Mr Kovanda: My Lord Chairman, the questions of Lord Lamont invite a discussion of Palestinian politics, and I think I would try to avoid the political part of it. Nevertheless, what remains as an important fact is that payments to the Palestinian Authority, once the Palestinian Authority consisted of Hamas leadership, indeed have been stopped, as Lord Lamont points out. Bear in mind that it was decided by the European Union, back in 2001, to list Hamas on its list of terrorist groups, and it is terrorist groups that are targets of financial sanctions, and in September 2003 the Council made the decision to include Hamas on the EU terrorism list. This happened, obviously, a long time before the elections and the handwriting was on the wall, so to speak. EU heads of state and government decided in July, as you know, that the Hamas Government needs to meet the three principles that were put down by the Quartet, the principles of non-violence, a recognition of Israel's right to exist and acceptance of existing agreements and obligations. Already, in April, the Council had turned these three principles into conditions for continued assistance. Whether cutting assistance to the Palestinian Authority, led by Hamas, would lead to Hamas' change of policy is questionable. We hope that it might, that it might shift the Hamas policy, make it budge, perhaps. There was great effort, as you know, supported by various international actors, for Palestinian politics to develop in the direction of a government of national unity, and the moment that we would see that any Palestinian Authority would be prepared to adhere to the three principles of the Quartet, I have no doubt but that the question of suspending support would have been reviewed. As to our support for Palestinian people, however, that is a different matter.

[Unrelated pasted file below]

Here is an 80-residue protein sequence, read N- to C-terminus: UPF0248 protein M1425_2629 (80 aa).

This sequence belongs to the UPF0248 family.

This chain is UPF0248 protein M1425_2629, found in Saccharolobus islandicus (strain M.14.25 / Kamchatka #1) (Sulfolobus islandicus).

Q266  Lord Lamont of Lerwick: Can I ask a question about the difference between general sanctions and smart sanctions, going back to the point which Lord Skidelsky touched on. One can see how general sanctions work, albeit at a price, which is felt by the general population, and it may or may not cause the government to move its position, and that is why, because it causes suffering, we move away from general sanctions; but they can work. Is not the problem with smart sanctions that in these non-transparent countries, whether you are talking about Saddam's Iraq or Iran or Libya, there are many corporate entities, many banks, many ways in which an individual can just move his assets around, and, actually, effectively to target an individual citizen in countries like that is well nigh impossible?